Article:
Diesel can be stored for a very long time without any problem and it is easier to produce. Also diesel engines last longer, usually require less maintence and have lots of torque. Petrol truck example: Volvo C303
But, is there any good reason to use petrol engines?
I would say the majority of military vehicles are now diesel powered. especially when they are designed to withstand IED's and provide with some shell fragment/projectile protection.
There is another advantage to use diesel instead of gas/petrol. If a vehicle is hit by a projectile, gas/petrol tends to burn easier than diesel
The latest Koenigsegg (Jesko) is a dual fueled car. It can go on both gas/petrol and E85 (ethanol) The power output is even greater when it goes on booze.
The civilian world is trying to replace the fossil fuels with bio-fuels. The military will be forced to follow, but can the armed forces do it? Is Tesla developing a battery driven MBT? It will be a problem to recharge it.
I really don't understand the argument over recharging vehicles to me it is no different to refueling a car, you look at the fuel guage and refuel/recharge when necessary.
I currently have an Audi E-Tron and the only difference between that and the A8 I had previously is the time it takes to charge vs filling it with petrol but for the most part that happens while I am sitting at an office desk instead of a gas station and charging systems are improving all the time.
With regard to a military vehicle it would probably make sense to use modular fuel packs where spent fuel packs are simply replaced with full ones in the field.
It takes longer to recharge an electric/battery powered car than refueling a car. If we have electric MBT's, APC's, IFV's, and all other armored vehicles in an army and add the amount of vehicles that need to be recharged at the same time. In addition to that, the army needs to bring chargers where ever they go when the civilian infrastructure is most likely damaged or even destroyed so the army cannot rely on the local power grid to get electricity.
I think the military will go for Bio-Diesel to replace the current diesel powered vehicles. I like ethanol for civilian cars, Sweden has now a newer ethanol based on leftovers from the logging industry.
I think they will go down a different path and use a mixture of Hydrogen and Electricity.
As for electric charging, there are already 250kw chargers out there that can recharge a car in 30mins and 350kw are expected this year, pulse charging allows much faster charging without stressing batteries and battery technology it improving all the time.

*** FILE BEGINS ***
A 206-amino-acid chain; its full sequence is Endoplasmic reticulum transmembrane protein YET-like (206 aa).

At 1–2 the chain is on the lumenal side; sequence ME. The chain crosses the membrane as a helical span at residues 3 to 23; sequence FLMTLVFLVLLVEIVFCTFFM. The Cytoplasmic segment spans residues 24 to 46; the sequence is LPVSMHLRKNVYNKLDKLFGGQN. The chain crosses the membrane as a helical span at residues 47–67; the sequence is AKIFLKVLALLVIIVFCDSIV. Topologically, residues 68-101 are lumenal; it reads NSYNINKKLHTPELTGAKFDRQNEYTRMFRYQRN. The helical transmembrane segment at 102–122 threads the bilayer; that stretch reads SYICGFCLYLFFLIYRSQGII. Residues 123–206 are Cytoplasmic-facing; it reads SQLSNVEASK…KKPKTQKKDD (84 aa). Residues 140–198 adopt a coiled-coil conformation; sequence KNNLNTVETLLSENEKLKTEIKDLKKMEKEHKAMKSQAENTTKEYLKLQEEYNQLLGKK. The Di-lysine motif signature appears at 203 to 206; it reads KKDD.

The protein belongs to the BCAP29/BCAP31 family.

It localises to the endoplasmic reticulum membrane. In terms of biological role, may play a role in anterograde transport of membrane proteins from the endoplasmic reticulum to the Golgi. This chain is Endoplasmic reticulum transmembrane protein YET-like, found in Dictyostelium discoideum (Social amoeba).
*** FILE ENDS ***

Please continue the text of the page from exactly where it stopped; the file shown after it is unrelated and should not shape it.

I would not be surprised if within 10 years electricity isn't the only option for light vehicles with only the very heavy transport vehicles using liquid hydrogen.
I am somewhat skeptical toward electric/battery powered cars. Batteries don't respond well to cold temperatures. Another reason for my skepticism is if we replace all fossil fueled cars with electric cars, we will experience a power shortage when we are deactivating our nuclear plants. We need to get rid of fossil fuels and I think different countries can after their own assets get functional alternate fuels. Sweden and other Nordic countries have a lot of forests and a logging industry. The "leftovers" from it can be used to produce ethanol
The negatives of electric vehicles are slowly being ironed out.
My Audi is currently doing 550km from a charge and takes roughly $4 to charge, the Q7 is about 650km per tank and takes about $160 to fill.
The biggest negative is the charge time 30 minutes to get to 80% with the 100kw fast charger however, there are 150, 300kw chargers on the way.
I expect that in the long term the military will head down the electric path once batteries have improved and it wouldn't surprise me to see modular power packs so instead of requiring a giant generator there will be pre-charged battery packs.
Regarding ethanol, NZ has a ton of forestry as well and we currently make ethanol from dairy farming waste but don't use it in our fuel.
NZ seems to have a better gov than Sweden. We have chargers in our urban areas, but not many in rural areas. Setting up these chargers go very slow and that makes having an electric/battery car more complicated for those living on the country side
So the Kiwis prefer to drink it instead? That's understandable
We have buses and semi trucks powered by some sort of a natural gas from our waste plants. It seems working pretty well, except for an increased fire hazard when they are involved in traffic accidents. You are probably right about batteries.
You mentioned hydrogen earlier, I think that is a pretty good idea for heavy traffic and the military
Hehe yes are one of the largest beer drinking nations per capital in the world unfortunately I think we tend to drink for the wrong reasons and it is a major contributor to our high family violence and suicide rates.
I have always wondered why we never added ethanol to our petrol if for no other reason than to lower the cost of petrol but it has since been pointed out that 70% of the cost of petrol is tax so the last thing the government will do is encourage cheaper fuel.
Alcohol and other drugs contribute to domestic violence. We have pretty high rate of domestic violence and drunk drivers.
Sweden has two different octane of gasoline, 95 and 98. We add ethanol into it, even the ethanol fuel has 15% gasoline in it, I guess that's for preventing us from drinking it. We have what they call bio-gasoline and bio-diesel. I don't know how they make the first one. The latter one can be produced by crops, but I'm not sure how